Content Warning: discussion of death
Steady red LED of the phone charging. Blinking red LED of the battery pack charging. Large backpack at the foot of the bed, packed. Small backpack beside it, mostly packed.
Clothes laid out for the morning scramble, sandwiches in the fridge for the journey, cling-wrapped. Slight sense of slightly-misused time, hovering. Wishing I had talked to my best friend in the past two days.
I'm ready to leave another place, one that I've been to since childhood. In five hours I'll be saying goodbye to my grandmother's house, and probably, her as well. This year she'll be 98 years old, and though she's in great shape for her age and still lives on her own, I don't know if I'll see Nana, as we call her, again. I don't plan to be back to Australia for a couple of years and I can't assume she'll still be alive when I come back.
I remember leaving my grandmother's house the last time my whole family was in Australia together. She stood at the top of the hill overlooking the road out of town, waving her hand over her head. Dad drove, Mum cried in the passenger seat, my two brothers and I were sad silently in the back. Mum didn't cry much so we knew it was a big deal; her dad had died five years before and she said she didn't think she'd see Nana again. Despite being fifteen at the time, it's one of the very few moments of that trip I remember clearly.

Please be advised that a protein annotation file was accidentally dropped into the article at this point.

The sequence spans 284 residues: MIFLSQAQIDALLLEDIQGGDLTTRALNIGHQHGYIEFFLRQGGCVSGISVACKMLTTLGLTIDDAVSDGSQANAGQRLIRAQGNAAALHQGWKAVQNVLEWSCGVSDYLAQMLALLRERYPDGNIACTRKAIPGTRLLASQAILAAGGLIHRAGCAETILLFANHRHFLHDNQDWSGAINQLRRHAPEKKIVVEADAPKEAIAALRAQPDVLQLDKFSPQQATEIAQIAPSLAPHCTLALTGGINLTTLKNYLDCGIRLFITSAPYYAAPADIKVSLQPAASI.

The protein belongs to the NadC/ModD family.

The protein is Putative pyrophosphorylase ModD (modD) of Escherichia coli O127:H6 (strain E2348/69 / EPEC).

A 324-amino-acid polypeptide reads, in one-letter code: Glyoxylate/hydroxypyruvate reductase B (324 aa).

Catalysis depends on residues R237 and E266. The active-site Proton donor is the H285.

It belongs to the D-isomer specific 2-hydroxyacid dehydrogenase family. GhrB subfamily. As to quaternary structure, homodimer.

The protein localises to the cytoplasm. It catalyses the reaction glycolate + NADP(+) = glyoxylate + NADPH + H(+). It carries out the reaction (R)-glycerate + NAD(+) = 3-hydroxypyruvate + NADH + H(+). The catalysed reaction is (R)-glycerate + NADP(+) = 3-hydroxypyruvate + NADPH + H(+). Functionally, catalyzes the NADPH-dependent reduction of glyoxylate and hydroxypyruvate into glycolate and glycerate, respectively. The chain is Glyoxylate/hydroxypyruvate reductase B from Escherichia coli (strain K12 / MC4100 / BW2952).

Twelve years later, Nana is alive and mostly well. Since that day twelve years ago she's had chemotherapy, outlived a dog that was supposed to ease her final years, and kept going to knitting and former service women clubs. She and my grandfather used to own much of the surrounding farmland as the old family farm; now it has all been sold off and new houses block the view to the road. The old machine shed with the diesel smell I loved, and the rock outcropping that was the perfect spot to watch the sunrise, are now in other hands. A little grove where my mum and uncles used to play has long since been cut down to make room for housing.
My grandmother sometimes seems like the Queen, that she'll outlive us all. I know I have to prepare myself for her not being here when I come back but it's difficult to imagine how the family will function knowning that she isn't there anymore. She and the house deserve their own post aside from my premature eulogizing, how they are still the focal point of family socializing. For me, as I say goodbye tomorrow morning, I know the family will also be totally different when I return, and I wonder if it will retain some form of neutral space and person. Wow, the more I write the more I find there is to write. I must get to bed, but knowing that there is so much to delve into here is so exciting! I wish I had started earlier, being out of the country will make this much harder.